Having previously discussed other voluntary service organizations that provided ambulance and nursing services during WW1 (click here), here’s the story of another British group – The First Aid Nursing Yeomanry, familiarly known as the FANY (their personnel are known as ‘FANY’s’). This is an all-female group organized in 1907 which in WW1 provided ambulances and drivers to the Western Front. Although rebuffed by the British Army who considered them amateurs and totally unsuited to war conditions, the astute FANY leadership quickly attached themselves to the Belgian Army instead, before the War Office got around to banning civilians from travelling to the Front. Click on this link to read about the FANY in WW1.
The following virtual programs are scheduled in December on the National WW1 Museum and Memorial website.
12/8 12:00 PM CST Significant Memorials. Matthew Naylor of the Museum and Edwinn Fountain of the Doughboy Foundation discuss the progress on the memorial in Washington DC.
Fearing that anti-war speeches and street pamphlets would undermine the war effort, President Woodrow Wilson and Congress passed two laws, the Espionage Act of 1917 and the Sedition Act of 1918, that criminalized any “disloyal, profane, scurrilous, or abusive language” about the U.S. government or military, or any speech intended to “incite insubordination, disloyalty, mutiny, or refusal of duty.” The previous Alien and Sedition Acts passed in 1798 had been mostly repealed or had expired by 1802.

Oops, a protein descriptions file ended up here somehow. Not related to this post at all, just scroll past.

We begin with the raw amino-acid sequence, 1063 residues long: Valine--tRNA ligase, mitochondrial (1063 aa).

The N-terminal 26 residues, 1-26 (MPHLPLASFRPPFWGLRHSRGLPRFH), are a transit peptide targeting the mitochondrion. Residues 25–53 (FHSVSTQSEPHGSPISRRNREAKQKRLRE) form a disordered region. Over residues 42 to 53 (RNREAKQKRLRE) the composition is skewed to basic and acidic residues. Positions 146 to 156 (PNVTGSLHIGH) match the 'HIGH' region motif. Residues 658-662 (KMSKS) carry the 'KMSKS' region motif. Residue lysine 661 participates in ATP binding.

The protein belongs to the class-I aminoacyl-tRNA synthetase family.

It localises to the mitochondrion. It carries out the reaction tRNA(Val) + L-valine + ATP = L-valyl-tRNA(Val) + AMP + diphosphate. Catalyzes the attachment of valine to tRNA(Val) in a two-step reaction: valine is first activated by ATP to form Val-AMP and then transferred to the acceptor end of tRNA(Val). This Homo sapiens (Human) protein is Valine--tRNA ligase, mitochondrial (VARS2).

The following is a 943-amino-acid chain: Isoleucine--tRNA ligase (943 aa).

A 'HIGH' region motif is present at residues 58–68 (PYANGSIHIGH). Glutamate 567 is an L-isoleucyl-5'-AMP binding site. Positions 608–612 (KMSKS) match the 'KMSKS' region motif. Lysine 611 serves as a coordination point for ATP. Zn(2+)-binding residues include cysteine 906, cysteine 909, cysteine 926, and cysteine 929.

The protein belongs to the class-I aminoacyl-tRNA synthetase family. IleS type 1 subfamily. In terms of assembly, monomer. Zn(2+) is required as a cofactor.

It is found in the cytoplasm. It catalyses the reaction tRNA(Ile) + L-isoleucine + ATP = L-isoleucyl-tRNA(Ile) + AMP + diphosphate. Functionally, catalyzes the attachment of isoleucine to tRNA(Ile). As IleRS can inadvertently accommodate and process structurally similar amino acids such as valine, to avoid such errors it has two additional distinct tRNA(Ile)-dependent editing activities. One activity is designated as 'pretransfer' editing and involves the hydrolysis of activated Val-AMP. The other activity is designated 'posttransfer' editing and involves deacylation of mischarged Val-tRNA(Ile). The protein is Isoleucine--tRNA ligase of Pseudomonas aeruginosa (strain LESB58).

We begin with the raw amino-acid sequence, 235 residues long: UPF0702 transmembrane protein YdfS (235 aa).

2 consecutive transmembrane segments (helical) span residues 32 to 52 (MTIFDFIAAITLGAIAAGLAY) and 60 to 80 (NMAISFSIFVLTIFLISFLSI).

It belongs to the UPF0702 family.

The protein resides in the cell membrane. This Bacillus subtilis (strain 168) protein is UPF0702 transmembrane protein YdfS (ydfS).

Georg Friedrich, Prince of Prussia, is fighting a battle to regain the property confiscated during World War II. He has a slight problem because of an ancestor who supported Hitler.
Last Monday night politically-themed graffiti was painted on a wall by the entrance to the National WW1 Museum and Memorial in Kansas City, Missouri. You can read a local news story by clicking here.
This isn’t the first time the museum walls have been defaced. You can read about the 2019 incident by clicking here.
Pvt. Marcelino Serna, who was living in Colorado when drafted, served in Co. B, 1st Bn., 355th Infantry, along with the 353rd “All Kansas” Infantry, in the 89th “Rolling W” Division.
On September 12th, 1918, fighting in the St. Mihiel Salient, Serna single-handedly took out a German strong point, killing 26 and capturing 24. Later, fighting in the Meuse Argonne, he was severely wounded but survived.